Arce passed away on May 9, 2017. Shelton-the administrator of Arce's estate and the mother of his children-was substituted as plaintiff. In light of Arce's death, the district court dismissed the claims for injunctive relief for lack of standing. Settlement negotiations were unsuccessful, and the parties proceeded to a jury trial. The jury found that both the State of Louisiana and Sheriff Lopinto discriminated against Arce in violation of the ADA, and that the discrimination was intentional. But the jury also found that Shelton did not prove that the discrimination caused injury to Arce. As a result, Shelton received no compensatory damages. The district court entered judgment in favor of Shelton and against Louisiana and Sheriff Lopinto, and awarded $1 in nominal damages as to each defendant.

         Shelton then moved for an award of attorneys' fees and costs. The district court recognized that Shelton is a prevailing party but held that "special circumstances justify the denial of attorney's fees" because Shelton sought primarily monetary relief and received only nominal damages. Shelton timely appealed.

         II.

         Under the ADA, a court "may allow the prevailing party . . . a reasonable attorney's fee, including litigation expenses, and costs." 42 U.S.C. § 12205. A district court's denial of attorneys' fees is reviewed for abuse of discretion. Sanchez v. City of Austin, 774 F.3d 873, 878 (5th Cir. 2014). "Factual determinations underlying the denial of fees are reviewed for clear error; legal conclusions . . . are reviewed de novo." Grisham v. City of Fort Worth, Tex., 837 F.3d 564, 568 (5th Cir. 2016).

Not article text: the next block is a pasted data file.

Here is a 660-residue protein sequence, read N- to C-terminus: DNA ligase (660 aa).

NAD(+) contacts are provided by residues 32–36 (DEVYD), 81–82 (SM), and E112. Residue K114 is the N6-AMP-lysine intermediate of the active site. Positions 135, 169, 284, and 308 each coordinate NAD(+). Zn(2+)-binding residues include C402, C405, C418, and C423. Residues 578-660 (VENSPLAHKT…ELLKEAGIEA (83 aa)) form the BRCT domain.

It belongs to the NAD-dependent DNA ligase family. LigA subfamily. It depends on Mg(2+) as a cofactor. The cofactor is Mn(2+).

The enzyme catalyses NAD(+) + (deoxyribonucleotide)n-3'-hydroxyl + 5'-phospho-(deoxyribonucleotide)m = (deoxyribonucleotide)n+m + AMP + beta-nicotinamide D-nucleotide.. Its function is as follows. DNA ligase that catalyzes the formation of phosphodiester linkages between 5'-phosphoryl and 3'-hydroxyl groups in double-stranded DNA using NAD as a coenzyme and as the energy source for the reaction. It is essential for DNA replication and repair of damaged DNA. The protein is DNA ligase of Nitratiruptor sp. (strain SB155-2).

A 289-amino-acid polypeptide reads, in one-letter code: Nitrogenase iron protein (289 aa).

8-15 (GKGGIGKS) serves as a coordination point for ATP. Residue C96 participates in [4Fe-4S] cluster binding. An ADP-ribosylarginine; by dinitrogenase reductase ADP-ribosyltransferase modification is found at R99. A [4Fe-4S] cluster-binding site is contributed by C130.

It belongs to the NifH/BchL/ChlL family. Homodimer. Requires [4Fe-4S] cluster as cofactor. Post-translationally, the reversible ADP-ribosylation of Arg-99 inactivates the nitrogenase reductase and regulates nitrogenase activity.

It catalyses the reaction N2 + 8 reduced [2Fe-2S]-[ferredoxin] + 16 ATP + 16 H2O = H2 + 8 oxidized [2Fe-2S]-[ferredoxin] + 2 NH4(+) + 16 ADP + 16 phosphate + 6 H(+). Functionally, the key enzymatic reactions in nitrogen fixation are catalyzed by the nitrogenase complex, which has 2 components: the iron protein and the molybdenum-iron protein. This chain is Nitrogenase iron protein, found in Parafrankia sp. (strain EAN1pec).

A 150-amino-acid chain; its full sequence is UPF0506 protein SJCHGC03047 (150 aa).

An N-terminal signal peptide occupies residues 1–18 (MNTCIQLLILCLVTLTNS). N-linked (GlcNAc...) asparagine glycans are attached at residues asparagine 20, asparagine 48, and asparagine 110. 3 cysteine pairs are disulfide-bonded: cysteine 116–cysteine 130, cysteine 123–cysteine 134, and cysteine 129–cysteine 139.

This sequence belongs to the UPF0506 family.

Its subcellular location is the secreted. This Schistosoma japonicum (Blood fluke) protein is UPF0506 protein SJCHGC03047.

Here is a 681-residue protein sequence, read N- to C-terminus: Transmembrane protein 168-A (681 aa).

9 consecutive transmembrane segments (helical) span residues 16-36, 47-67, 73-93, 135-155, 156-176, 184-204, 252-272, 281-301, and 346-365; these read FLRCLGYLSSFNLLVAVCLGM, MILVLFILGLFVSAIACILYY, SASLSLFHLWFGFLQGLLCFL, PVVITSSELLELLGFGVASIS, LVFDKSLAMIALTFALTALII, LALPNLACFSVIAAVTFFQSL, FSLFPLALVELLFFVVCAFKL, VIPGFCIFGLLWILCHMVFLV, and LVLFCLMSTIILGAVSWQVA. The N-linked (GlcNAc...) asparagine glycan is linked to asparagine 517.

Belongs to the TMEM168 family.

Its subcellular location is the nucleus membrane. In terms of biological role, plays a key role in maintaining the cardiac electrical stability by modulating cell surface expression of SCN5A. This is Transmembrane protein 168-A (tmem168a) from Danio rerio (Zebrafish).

The ADA's fee-shifting provision is interpreted under the same legal standard as the similar provision in 42 U.S.C. § 1988. See No Barriers, Inc. v. Brinker Chili's Texas, Inc., 262 F.3d 496, 498 (5th Cir. 2001). Thus, a prevailing plaintiff in an ADA case "should ordinarily recover an attorney's fee unless special circumstances would render such an award unjust." Lefemine v. Wideman, 568 U.S. 1, 5 (2012) (quoting Hensley v. Eckerhart, 461 U.S. 424, 429 (1983)). "We have held that given the strong policy behind § 1988 of awarding fees to prevailing plaintiffs, defendants must make an extremely strong showing of special circumstances to avoid paying attorneys' fees and that the discretion to deny § 1988 fees is extremely narrow." Pruett v. Harris County Bail Bond Bd., 499 F.3d 403, 417 (5th Cir. 2007) (quotations omitted). "A district court abuses this discretion if it applies an erroneous interpretation of special circumstances to justify denial of fees to an otherwise prevailing party." Grisham, 837 F.3d at 567-68 (quotation omitted).

         III.

         The district court held that special circumstances justify the denial of attorneys' fees to Shelton under Farrar v. Hobby, 506 U.S. 103 (1992). In Farrar, the Supreme Court explained that, "[i]n some circumstances, even a plaintiff who formally 'prevails' under § 1988 should receive no attorney's fees at all." Id. at 115. "When a plaintiff recovers only nominal damages because of his failure to prove an ...